NAACP President reaches out to lgbt groups

by on September 27, 2010  •  In Race

A young and dynamic NAACP president – Benjamin Imgres Jealous – is behind what could be a turning point in coalition politics: the full embrace of lgbt equality issues as part of the upcoming (October 2) One Nation march in DC organized by the NAACP. Note coverage of lgbt issues as an integral part of the agenda in this morning's NY Times.  A Gay City News report of his speech last week at the NYC Lesbian and Gay Community Center provides a flavor -

A Rhodes Scholar who formerly worked at Amnesty International on issues of prison rape, the criminal justice system’s treatment of juvenile offenders, and racial profiling, Jealous earned a warm response from a crowd of more than 100 with a discussion about the possibilities for progressive change through coalition politics; his remarks showed him well versed in LGBT issues. Mentioning having in his family both HIV and a gender-nonconforming brother who’s been beaten up, Jealous talked about the NAACP’s advocacy for black gay student victims of homophobic violence at the hands of African-American attackers in a Coffee County, Georgia college; the school responded by kicking those assaulted out of their dorm.

“It is the NAACP in places like Coffee County, Georgia,” he said, “that is the civil rights institution, not the black civil rights institution, the people of color civil rights institution, the civil rights institution.” The group, he said, let the school "know that nothing like this would ever happen again.”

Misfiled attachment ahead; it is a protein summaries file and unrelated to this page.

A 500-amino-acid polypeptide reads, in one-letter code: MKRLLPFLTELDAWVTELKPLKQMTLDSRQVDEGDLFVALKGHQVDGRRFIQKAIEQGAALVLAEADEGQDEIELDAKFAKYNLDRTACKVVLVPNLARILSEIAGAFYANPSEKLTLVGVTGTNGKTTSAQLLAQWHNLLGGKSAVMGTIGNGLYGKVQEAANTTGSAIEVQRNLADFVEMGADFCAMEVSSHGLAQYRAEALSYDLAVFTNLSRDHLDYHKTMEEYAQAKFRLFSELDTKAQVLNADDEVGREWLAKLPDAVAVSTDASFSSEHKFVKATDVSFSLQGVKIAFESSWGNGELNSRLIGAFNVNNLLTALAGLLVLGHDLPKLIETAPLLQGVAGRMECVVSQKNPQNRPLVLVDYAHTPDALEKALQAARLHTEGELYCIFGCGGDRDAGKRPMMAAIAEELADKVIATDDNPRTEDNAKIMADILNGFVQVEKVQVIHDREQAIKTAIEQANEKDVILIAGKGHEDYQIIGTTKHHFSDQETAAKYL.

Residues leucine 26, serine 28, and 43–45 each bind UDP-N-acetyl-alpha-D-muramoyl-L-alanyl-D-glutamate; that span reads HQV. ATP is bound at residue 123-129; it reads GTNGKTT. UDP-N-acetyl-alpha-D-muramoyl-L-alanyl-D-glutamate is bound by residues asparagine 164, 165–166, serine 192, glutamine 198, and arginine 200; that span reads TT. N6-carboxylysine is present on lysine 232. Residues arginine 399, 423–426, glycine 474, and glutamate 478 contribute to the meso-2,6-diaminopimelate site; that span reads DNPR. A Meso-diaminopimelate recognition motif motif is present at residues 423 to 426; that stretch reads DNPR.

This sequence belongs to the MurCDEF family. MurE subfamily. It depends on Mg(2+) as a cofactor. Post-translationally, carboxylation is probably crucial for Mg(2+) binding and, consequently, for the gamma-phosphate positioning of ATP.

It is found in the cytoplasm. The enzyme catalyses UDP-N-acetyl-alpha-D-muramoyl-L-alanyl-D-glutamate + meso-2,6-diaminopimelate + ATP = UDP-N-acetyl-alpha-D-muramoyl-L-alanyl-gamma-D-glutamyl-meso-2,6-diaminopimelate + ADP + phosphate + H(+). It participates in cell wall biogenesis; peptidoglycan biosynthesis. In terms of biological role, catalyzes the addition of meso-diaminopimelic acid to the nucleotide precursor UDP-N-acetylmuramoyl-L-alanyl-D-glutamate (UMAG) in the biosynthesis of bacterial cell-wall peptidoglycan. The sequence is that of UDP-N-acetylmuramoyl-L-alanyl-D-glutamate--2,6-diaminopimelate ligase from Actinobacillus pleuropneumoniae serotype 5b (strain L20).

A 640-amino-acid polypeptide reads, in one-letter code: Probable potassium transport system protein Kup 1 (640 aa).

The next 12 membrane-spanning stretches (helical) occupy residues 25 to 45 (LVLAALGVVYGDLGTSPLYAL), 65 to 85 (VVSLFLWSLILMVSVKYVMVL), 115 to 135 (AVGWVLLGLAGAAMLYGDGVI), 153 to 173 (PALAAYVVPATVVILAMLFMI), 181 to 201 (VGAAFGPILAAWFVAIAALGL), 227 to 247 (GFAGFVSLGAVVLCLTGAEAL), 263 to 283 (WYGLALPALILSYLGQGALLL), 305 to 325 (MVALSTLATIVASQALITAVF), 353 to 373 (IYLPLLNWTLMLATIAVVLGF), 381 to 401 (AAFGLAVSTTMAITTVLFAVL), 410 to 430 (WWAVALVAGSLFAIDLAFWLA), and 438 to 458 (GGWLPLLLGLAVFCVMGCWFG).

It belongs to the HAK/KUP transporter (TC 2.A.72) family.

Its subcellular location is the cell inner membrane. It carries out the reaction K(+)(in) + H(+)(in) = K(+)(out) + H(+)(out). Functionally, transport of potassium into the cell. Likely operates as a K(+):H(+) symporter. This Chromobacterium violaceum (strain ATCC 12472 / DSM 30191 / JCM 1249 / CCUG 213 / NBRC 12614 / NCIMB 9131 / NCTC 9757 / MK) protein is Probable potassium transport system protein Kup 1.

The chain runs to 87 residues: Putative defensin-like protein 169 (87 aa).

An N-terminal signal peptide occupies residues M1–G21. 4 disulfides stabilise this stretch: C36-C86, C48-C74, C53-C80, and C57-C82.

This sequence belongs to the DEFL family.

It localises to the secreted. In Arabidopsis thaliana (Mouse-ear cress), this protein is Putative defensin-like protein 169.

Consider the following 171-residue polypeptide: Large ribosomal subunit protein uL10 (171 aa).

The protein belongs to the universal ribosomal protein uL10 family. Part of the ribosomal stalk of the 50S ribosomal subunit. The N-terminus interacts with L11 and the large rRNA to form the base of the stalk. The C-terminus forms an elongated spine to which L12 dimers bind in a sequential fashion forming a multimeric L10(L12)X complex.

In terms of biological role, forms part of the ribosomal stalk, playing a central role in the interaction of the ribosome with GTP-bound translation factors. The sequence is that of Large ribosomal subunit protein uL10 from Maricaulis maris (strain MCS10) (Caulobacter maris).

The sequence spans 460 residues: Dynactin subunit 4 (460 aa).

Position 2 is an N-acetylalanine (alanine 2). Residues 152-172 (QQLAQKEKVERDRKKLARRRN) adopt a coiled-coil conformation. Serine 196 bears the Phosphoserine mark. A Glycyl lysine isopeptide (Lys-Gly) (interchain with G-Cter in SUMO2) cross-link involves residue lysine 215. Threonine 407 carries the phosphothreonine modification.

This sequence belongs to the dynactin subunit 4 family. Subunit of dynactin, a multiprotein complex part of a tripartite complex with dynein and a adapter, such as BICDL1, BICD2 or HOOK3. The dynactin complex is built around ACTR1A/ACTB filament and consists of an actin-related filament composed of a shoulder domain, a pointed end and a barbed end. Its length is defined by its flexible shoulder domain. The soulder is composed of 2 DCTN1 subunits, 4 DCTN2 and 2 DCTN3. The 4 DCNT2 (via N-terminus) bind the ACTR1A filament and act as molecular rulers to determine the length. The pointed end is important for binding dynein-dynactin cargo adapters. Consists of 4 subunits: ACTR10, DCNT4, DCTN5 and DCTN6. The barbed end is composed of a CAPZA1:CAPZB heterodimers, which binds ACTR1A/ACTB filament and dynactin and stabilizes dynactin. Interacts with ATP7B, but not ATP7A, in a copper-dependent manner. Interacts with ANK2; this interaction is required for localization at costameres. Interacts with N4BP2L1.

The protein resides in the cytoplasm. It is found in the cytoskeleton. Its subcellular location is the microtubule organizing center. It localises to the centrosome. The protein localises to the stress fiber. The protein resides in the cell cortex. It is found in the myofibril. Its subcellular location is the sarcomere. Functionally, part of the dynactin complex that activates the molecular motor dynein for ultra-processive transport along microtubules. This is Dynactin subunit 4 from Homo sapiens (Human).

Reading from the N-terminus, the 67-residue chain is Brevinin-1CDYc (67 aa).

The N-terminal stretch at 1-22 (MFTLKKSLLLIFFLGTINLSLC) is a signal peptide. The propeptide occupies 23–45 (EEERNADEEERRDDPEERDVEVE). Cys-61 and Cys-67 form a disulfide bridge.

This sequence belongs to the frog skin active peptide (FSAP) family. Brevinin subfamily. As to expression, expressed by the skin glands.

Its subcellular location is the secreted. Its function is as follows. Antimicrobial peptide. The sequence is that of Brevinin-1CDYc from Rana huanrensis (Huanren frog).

Jealous talked about the NAACP’s long push for the Matthew Shepard-James Byrd, Jr., Hate Crimes Prevention Act and about the work the group is doing in partnership with the federal Centers for Disease Control to target areas of high HIV prevalence in the African-American community, especially among young gay and bisexual men. Lamenting the fact that the public’s attention toward the AIDS crisis has lagged as infection rates remain persistently high and the population of those infected increasingly poor, with a larger proportion of people of color, he pointed to one such effort being undertaken this month in Brooklyn…

Jealous couched his remarks in the broader context of a participatory relationship he hopes will continue long past the march. In response to questions, he voiced receptiveness to having “a conversation” on a variety of topics… And he agreed with several questioners about the need to end the political dispersion of progressive communities in discrete silos, where they have too little dialogue with each other…

Details about the march after the jump –>

We are One Nation Working Together
The One Nation event is Saturday October 2, with the main program beginning at noon at the Lincoln Memorial. Many lgbt organizations have endorsed it and will participate. See you there –


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